What do I make of 13 Hours?  Well, it's continuing the clarity of Bay's electric style he's been working on for so many years while smoothing over some of the moral issues.  One of the most vile films I've seen is his Bad Boys 2 when the ostensible "good guys" go tearing through a Cuban town with their SUVs murdering who knows how many people.  Bay recalls that moment when the private military contractors flee from a tail, hitting innocent bystanders with their vehicle, and destroying business stalls.  With so much collateral damage to Libyan life and property it's no wonder hardly any of the various rebel factions wanted us there.  Couple that with the dialogue of the private military contractors explaining they don't wanna be there either, and it brings up an unspoken question about just why we remained in Libya.

That's answered with a disquieting embrace of American ooh-ra exceptionalism from the "good guys" - who I'd like to remind readers are contract killers - ready to do what's "right" when the spineless guys from the government aren't.  Said spineless guy is played by David Costabile, whose face is custom-built for distrust, and serves as a reminder that the CIA is one of the most inept government agencies in the history of the United States.  A refreshing point about Bay's last movie, Transformers: Age of Extinction, was that the typically spineless government guy was played with gravitas by Kelsey Grammar and had the reasonable point of, "Maybe having giant robots doing what they want and blowing up our country isn't a good thing."  I guess it's good to see Bay revert back to type, if only because it's at the CIA's expense.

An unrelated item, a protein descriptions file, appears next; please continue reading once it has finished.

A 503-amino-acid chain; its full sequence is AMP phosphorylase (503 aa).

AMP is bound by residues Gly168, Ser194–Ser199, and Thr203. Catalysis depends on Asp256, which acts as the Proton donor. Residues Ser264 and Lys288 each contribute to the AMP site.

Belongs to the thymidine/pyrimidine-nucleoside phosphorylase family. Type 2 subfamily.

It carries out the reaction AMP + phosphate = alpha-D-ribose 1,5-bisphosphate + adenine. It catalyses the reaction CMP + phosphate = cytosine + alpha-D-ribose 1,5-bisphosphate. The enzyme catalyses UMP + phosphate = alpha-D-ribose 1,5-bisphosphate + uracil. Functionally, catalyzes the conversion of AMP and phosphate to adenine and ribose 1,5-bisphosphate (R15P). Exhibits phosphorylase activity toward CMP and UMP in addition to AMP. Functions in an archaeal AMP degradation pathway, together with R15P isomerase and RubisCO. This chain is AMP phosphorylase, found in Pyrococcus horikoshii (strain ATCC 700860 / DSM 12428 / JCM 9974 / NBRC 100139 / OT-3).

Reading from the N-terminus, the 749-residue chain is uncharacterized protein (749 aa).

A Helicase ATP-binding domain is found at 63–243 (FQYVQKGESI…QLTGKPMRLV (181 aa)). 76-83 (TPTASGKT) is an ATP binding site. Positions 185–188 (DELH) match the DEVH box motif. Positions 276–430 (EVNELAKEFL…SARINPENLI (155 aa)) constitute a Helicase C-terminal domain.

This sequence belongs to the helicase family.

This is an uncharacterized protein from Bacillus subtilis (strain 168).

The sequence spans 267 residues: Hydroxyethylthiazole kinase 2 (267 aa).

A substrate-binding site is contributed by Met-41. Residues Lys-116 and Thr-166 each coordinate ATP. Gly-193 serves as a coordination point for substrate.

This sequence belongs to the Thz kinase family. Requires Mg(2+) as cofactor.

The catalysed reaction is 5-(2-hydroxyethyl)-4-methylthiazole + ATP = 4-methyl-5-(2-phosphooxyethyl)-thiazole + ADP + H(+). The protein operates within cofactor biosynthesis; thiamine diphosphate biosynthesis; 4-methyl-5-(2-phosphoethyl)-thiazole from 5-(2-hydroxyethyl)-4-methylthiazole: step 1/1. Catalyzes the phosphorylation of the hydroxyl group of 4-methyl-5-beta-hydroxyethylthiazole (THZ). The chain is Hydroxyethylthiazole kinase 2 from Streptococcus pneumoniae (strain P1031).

At this point, you may have noticed I haven't bothered naming any of the private military contractors who serve as the protagonists of 13 Hours.  I will continue not bothering because there's nothing that separates the crew other than degrees of facial hair and skull structure.  They all have families we're introduced to in warm fuzzy phone calls in the days leading up to the attack, backgrounds in the real US military that bonded them, and are aching to kill when the sun goes down.  The lefty part of me wants to read this as a critique of the off-the-leash beast that is the private military industry.  Then the reasonable voice kicks in when we get a strikingly beautiful shot of the men doing manly fighting in multicolored lighting and I remember these are the badasses we're meant to be rooting for.